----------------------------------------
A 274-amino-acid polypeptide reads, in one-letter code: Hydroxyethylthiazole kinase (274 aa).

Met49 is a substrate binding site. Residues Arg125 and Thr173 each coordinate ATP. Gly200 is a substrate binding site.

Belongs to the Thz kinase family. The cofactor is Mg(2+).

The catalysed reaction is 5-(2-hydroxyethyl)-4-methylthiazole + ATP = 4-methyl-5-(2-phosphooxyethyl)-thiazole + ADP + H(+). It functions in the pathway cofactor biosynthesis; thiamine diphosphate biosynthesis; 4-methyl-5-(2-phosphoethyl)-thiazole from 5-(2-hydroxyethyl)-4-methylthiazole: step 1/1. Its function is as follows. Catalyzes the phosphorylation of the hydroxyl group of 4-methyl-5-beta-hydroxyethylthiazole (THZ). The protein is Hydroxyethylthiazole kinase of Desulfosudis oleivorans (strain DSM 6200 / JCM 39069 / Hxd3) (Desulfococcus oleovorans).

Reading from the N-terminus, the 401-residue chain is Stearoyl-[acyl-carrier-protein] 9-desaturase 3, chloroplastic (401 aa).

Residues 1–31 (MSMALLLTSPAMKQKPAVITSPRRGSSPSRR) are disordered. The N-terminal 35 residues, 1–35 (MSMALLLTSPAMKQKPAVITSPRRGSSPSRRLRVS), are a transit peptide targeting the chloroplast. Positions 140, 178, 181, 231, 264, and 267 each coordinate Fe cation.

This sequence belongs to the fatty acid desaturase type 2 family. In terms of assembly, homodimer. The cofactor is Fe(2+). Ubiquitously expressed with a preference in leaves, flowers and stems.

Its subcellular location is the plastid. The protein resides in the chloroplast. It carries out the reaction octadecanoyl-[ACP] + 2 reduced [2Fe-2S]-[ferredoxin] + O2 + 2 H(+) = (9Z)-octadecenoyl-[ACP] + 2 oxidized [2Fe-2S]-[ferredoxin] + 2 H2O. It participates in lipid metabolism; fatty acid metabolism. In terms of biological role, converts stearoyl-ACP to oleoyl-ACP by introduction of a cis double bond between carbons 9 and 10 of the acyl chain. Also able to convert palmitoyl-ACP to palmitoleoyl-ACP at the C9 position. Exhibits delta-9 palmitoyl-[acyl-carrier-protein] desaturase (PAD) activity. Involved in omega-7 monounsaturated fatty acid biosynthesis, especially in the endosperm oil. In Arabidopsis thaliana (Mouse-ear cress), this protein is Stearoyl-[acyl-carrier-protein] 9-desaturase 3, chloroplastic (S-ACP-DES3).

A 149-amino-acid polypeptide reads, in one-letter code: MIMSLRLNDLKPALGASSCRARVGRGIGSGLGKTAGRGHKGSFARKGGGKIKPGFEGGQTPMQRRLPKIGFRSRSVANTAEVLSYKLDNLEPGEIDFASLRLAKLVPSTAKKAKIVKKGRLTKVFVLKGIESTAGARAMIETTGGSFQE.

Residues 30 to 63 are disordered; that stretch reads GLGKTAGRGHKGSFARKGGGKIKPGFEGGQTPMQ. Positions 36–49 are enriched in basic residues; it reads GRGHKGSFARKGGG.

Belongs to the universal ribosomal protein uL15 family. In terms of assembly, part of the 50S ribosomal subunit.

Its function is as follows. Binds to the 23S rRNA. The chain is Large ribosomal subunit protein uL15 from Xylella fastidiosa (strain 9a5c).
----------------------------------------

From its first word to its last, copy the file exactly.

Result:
A 274-amino-acid polypeptide reads, in one-letter code: Hydroxyethylthiazole kinase (274 aa).

Met49 is a substrate binding site. Residues Arg125 and Thr173 each coordinate ATP. Gly200 is a substrate binding site.

Belongs to the Thz kinase family. The cofactor is Mg(2+).

The catalysed reaction is 5-(2-hydroxyethyl)-4-methylthiazole + ATP = 4-methyl-5-(2-phosphooxyethyl)-thiazole + ADP + H(+). It functions in the pathway cofactor biosynthesis; thiamine diphosphate biosynthesis; 4-methyl-5-(2-phosphoethyl)-thiazole from 5-(2-hydroxyethyl)-4-methylthiazole: step 1/1. Its function is as follows. Catalyzes the phosphorylation of the hydroxyl group of 4-methyl-5-beta-hydroxyethylthiazole (THZ). The protein is Hydroxyethylthiazole kinase of Desulfosudis oleivorans (strain DSM 6200 / JCM 39069 / Hxd3) (Desulfococcus oleovorans).

Reading from the N-terminus, the 401-residue chain is Stearoyl-[acyl-carrier-protein] 9-desaturase 3, chloroplastic (401 aa).

Residues 1–31 (MSMALLLTSPAMKQKPAVITSPRRGSSPSRR) are disordered. The N-terminal 35 residues, 1–35 (MSMALLLTSPAMKQKPAVITSPRRGSSPSRRLRVS), are a transit peptide targeting the chloroplast. Positions 140, 178, 181, 231, 264, and 267 each coordinate Fe cation.

This sequence belongs to the fatty acid desaturase type 2 family. In terms of assembly, homodimer. The cofactor is Fe(2+). Ubiquitously expressed with a preference in leaves, flowers and stems.

Its subcellular location is the plastid. The protein resides in the chloroplast. It carries out the reaction octadecanoyl-[ACP] + 2 reduced [2Fe-2S]-[ferredoxin] + O2 + 2 H(+) = (9Z)-octadecenoyl-[ACP] + 2 oxidized [2Fe-2S]-[ferredoxin] + 2 H2O. It participates in lipid metabolism; fatty acid metabolism. In terms of biological role, converts stearoyl-ACP to oleoyl-ACP by introduction of a cis double bond between carbons 9 and 10 of the acyl chain. Also able to convert palmitoyl-ACP to palmitoleoyl-ACP at the C9 position. Exhibits delta-9 palmitoyl-[acyl-carrier-protein] desaturase (PAD) activity. Involved in omega-7 monounsaturated fatty acid biosynthesis, especially in the endosperm oil. In Arabidopsis thaliana (Mouse-ear cress), this protein is Stearoyl-[acyl-carrier-protein] 9-desaturase 3, chloroplastic (S-ACP-DES3).

A 149-amino-acid polypeptide reads, in one-letter code: MIMSLRLNDLKPALGASSCRARVGRGIGSGLGKTAGRGHKGSFARKGGGKIKPGFEGGQTPMQRRLPKIGFRSRSVANTAEVLSYKLDNLEPGEIDFASLRLAKLVPSTAKKAKIVKKGRLTKVFVLKGIESTAGARAMIETTGGSFQE.

Residues 30 to 63 are disordered; that stretch reads GLGKTAGRGHKGSFARKGGGKIKPGFEGGQTPMQ. Positions 36–49 are enriched in basic residues; it reads GRGHKGSFARKGGG.

Belongs to the universal ribosomal protein uL15 family. In terms of assembly, part of the 50S ribosomal subunit.

Its function is as follows. Binds to the 23S rRNA. The chain is Large ribosomal subunit protein uL15 from Xylella fastidiosa (strain 9a5c).